When I was sick and lay abed,
I had two pillows at my head,
And all my toys beside me lay
To keep me happy all the day.
And sometimes for an hour or so
I watched my leaden soldiers go,
With different uniforms and drills,
Among the bedclothes, through the hills . . .
I was the giant great and still
That sits upon the pillow-hill,
And sees before him, dale and plain,
The pleasant land of counterpane. -- Robert Louis Stevenson
Today children and many adults fight electronic battles of galactic proportions with monsters who clash and clang across video screens.
But in simpler times, before it was possible to wipe out universes, miniature armies fought and died and lived to fight again on battlefields no bigger than a scatter rug. Small surrogate soldiers apparently have always been around. In Egyptian tombs, minute armies guard the dead for eternity. In one ancient Chinese burial hill, full-sized clay figures marched unseen for centuries.
"On Parade, A Cavalcade of Toy Soldiers," an exhibit that opened last night at the National Geographic Society's Explorers Hall, traces the more recent history of this passion. In the exhibit are some 12,000 figures from the collection of millionaire publisher Malcolm S. Forbes.
Yet the battalions are only a striking force of Forbes' immense army of about 80,000 figures, usually set to defending his castle/museum, the Palais Mendoub in Tangier, Morocco. The figures, from the last half of the 18th century, are both exotic and familiar, nostalgic and novel. They look as though the "March of the Toy Soldiers" had suddenly become solidified, or as if some impossibly permissive Santa Claus had suddenly answered 1,000 Christmas letters.
Lest this seem an act of war at the holiday season, a selection is included of peaceful scenes, dioramas of plenty and pleasure. All the groupings are masterfully deployed by Peter Purpura, National Geographic's inspired curator and exhibit designer, who is leaving Washington to set up business in New York as an independent exhibits consultant. Purpura uses Geographic photographs as backdrops in some imaginatively designed display cases.
In a village set, photographs from several places in Europe and Britain were put together for a composite street scene. A grand parade of British regiments and allies, including the colorful Gurkha Rifles and the Egyptian Camel Corps, marches down the street. The Royal Norfolk Regiment is standing around decorating a Christmas tree on one side while a 19th-century German band plays under a nearby gazabo. Sherlock Holmes and Dr. Watson are among the spectators.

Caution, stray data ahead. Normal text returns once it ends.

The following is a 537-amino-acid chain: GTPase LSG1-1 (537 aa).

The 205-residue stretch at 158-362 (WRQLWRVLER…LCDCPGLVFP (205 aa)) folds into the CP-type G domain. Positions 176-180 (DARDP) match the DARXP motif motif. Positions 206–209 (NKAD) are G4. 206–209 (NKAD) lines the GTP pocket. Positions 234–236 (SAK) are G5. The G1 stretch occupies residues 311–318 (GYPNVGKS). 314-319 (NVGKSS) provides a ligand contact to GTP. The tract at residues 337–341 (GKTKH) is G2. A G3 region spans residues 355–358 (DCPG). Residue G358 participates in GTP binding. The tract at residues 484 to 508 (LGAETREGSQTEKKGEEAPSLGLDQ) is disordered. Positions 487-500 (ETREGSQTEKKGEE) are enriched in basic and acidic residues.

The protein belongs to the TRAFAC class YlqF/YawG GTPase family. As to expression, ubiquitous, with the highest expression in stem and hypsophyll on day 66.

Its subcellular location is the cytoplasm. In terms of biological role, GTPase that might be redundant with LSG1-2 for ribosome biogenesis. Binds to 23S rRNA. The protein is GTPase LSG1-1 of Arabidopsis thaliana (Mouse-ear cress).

Stevenson's poem comes to life in one showcase. Bedouin Arab camel riders, a Boer cotton plantation of pre-1900 South Africa, a Zulu impi (army) with kraal huts, a tiger hunt in India, a Chinese rickshaw with passengers, figures of the Kaiser and King George V of Great Britain, circa 1914, cavort across a child's bed and make forays into the corners. When you look into the people-sized display case, a mirror reflects the viewer's head on the child.
In a tribute to Forbes' ballooning adventures, colorful toy balloons fly against a photographic background of balloon ascensions. The viewer looks down on the "Home Farm," a famous set made in the 1920s, when World War I had made people weary of war, by Britains, the best known British manufacturer. Purpura has devised a circular case so the viewer has the illusion of seeing the world from a balloon. Riding in a balloon basket is a village idiot figure, a character suggested by George V, a rare and expensive model because it was soon dropped from the line on grounds it was tasteless.
The darker side of toys is represented by Hitler in a model of his Wolf's Lair retreat above Berchtesgaden. During World War II, Hitler encouraged the production of toy soldiers made from a composition of sawdust, linseed oil and glue. In another scene, German Gen. George Rommel and his motorized units attack in Libya. Forbes claims he has more Afrika Korps than Rommel, the Desert Fox, had.
The exhibit, put together with the help of Anne and Peter Johnson of London, curators of Forbes' miniatures collection, traces the history of the toys, noting varied manufacturers, as expounded upon in greater detail in their book, "Toy Armies" (Doubleday). The toys originated in the tin mining area around Nuremberg. Pewterers would often create small figures for their children from the snippets left over when they made pots and pans. Johann Gottfried Hilpert is credited as being the first to make commercial toy soldiers, as a tribute to Frederick the Great. Currently, toy soldiers and civilians bring thousands of dollars in the auction houses.
Forbes, at a news conference yesterday, was asked if the soldiers were a good investment. "Well," he said, "I tell my wife what a good investment they are, then I buy lots of them, which drives up the price. And then I say, 'see what a good investment they are.' "
This show, the second drawn from the vast Forbes collections, runs through Easter. An earlier show of Forbes' toy boat collection was also displayed at the National Geographic. CAPTION: Picture 1, Forbes' French Foreign Legion troops aided by colonial forces, fending off an attack on a desert fort; Picture 2, Persian camel archers, circa 1880, fight Alexander the Great at Gaugemala. Photos by Joseph H. Bailey, Copyright (c) 1982, National Georgraphic Society